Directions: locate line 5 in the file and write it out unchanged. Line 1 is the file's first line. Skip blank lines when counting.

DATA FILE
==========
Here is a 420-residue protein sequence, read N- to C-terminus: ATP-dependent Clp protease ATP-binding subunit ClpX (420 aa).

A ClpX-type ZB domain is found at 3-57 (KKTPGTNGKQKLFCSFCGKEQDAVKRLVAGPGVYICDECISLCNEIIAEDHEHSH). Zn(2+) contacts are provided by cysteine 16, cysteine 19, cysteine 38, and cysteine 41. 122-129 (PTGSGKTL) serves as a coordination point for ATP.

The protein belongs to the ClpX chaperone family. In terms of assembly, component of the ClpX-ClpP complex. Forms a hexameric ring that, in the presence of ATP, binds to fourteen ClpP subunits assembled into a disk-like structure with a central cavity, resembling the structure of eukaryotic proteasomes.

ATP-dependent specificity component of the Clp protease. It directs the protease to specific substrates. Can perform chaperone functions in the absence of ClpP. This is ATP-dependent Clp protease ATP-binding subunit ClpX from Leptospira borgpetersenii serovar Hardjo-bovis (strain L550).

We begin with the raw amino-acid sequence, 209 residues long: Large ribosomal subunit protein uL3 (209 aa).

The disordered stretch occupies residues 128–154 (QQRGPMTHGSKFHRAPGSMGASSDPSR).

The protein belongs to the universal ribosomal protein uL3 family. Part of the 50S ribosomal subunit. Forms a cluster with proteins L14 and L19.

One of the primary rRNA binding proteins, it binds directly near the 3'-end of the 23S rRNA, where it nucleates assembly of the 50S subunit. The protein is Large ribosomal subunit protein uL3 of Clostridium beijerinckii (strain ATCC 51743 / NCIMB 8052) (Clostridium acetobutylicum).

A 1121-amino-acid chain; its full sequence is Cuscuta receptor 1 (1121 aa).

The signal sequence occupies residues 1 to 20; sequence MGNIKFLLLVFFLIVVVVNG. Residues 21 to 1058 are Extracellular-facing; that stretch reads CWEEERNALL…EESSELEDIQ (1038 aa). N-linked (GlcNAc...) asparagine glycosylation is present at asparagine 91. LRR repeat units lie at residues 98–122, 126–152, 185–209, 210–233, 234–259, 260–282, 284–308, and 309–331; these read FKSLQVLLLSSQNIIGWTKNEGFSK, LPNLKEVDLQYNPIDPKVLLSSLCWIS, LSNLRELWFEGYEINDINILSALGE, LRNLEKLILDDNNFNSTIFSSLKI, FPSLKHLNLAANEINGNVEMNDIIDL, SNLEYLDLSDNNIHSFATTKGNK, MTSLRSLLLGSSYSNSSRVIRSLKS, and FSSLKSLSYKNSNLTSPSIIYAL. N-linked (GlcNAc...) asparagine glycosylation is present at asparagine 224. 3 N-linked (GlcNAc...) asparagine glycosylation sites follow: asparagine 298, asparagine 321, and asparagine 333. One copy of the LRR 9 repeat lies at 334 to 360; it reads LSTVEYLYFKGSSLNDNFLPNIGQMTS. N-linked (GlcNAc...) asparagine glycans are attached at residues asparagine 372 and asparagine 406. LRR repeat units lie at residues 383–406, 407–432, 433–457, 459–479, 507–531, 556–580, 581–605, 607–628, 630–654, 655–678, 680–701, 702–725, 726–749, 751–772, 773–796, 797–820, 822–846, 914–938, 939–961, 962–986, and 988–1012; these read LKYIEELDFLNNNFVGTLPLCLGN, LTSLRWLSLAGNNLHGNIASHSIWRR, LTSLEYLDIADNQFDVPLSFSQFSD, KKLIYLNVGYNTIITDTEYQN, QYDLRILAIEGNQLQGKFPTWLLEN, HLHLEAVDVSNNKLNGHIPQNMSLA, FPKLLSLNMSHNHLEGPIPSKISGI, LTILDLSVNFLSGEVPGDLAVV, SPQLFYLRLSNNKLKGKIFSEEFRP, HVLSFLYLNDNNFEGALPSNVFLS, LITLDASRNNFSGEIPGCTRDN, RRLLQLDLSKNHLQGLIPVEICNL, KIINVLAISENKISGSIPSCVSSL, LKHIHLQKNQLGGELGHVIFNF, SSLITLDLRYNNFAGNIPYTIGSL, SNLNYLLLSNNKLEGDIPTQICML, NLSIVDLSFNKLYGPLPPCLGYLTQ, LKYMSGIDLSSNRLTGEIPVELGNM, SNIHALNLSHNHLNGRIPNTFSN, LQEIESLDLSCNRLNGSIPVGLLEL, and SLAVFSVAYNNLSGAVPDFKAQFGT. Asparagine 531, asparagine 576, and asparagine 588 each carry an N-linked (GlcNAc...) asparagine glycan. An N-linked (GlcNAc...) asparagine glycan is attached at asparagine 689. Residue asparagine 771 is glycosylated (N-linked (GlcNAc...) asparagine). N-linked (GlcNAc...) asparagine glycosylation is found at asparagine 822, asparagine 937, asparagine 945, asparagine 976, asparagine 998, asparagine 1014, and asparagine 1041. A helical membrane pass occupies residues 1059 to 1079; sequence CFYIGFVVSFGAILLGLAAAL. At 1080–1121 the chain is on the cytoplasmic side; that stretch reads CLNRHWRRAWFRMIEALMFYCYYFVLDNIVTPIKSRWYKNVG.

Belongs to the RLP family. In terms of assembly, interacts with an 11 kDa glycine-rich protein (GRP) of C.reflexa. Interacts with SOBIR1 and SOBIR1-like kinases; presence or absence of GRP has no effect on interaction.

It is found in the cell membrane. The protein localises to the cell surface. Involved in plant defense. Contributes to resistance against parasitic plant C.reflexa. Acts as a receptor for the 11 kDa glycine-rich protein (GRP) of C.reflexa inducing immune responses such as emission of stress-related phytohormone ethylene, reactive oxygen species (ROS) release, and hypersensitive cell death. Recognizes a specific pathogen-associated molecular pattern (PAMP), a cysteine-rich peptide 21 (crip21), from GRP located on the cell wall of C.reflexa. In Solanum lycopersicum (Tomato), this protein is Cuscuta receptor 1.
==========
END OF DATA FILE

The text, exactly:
We begin with the raw amino-acid sequence, 209 residues long: Large ribosomal subunit protein uL3 (209 aa).